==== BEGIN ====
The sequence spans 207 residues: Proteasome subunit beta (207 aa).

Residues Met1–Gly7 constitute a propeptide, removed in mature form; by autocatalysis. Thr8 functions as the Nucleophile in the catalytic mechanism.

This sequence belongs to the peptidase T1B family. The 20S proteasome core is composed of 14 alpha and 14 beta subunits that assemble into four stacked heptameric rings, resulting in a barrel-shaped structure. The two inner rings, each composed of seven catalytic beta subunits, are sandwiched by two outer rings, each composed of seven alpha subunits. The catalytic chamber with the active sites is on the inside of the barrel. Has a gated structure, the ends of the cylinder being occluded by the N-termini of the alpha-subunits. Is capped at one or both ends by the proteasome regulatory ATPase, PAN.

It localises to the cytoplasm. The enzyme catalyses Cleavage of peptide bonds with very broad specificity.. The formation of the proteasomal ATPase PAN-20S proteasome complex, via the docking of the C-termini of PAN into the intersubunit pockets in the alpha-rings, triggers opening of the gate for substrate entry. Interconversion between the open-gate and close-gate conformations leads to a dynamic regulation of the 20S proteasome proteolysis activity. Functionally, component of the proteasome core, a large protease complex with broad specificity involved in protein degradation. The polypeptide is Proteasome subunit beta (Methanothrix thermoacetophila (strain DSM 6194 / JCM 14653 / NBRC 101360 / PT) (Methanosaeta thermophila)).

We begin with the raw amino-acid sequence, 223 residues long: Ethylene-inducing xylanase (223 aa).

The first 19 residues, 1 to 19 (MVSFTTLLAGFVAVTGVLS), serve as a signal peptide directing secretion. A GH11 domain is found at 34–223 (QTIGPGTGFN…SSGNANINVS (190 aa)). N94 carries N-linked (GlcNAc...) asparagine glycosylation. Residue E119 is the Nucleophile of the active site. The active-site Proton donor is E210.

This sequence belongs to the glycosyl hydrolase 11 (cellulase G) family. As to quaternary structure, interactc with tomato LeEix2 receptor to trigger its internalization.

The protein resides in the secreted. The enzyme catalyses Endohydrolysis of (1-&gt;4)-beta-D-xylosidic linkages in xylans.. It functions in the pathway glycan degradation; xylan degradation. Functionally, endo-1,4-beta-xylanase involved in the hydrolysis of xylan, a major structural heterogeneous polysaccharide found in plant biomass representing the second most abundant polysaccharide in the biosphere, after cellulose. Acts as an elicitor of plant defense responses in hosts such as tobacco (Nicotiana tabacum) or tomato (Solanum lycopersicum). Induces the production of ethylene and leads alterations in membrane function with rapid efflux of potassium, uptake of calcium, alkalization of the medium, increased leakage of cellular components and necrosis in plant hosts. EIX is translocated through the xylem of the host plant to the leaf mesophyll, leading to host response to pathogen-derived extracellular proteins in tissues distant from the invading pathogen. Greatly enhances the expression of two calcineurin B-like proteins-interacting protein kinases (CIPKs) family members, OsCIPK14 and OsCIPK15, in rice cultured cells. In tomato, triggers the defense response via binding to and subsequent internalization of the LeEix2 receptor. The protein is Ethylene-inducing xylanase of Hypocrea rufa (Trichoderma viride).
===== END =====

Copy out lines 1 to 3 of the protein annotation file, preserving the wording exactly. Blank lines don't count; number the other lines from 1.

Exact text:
The sequence spans 207 residues: Proteasome subunit beta (207 aa).

Residues Met1–Gly7 constitute a propeptide, removed in mature form; by autocatalysis. Thr8 functions as the Nucleophile in the catalytic mechanism.

This sequence belongs to the peptidase T1B family. The 20S proteasome core is composed of 14 alpha and 14 beta subunits that assemble into four stacked heptameric rings, resulting in a barrel-shaped structure. The two inner rings, each composed of seven catalytic beta subunits, are sandwiched by two outer rings, each composed of seven alpha subunits. The catalytic chamber with the active sites is on the inside of the barrel. Has a gated structure, the ends of the cylinder being occluded by the N-termini of the alpha-subunits. Is capped at one or both ends by the proteasome regulatory ATPase, PAN.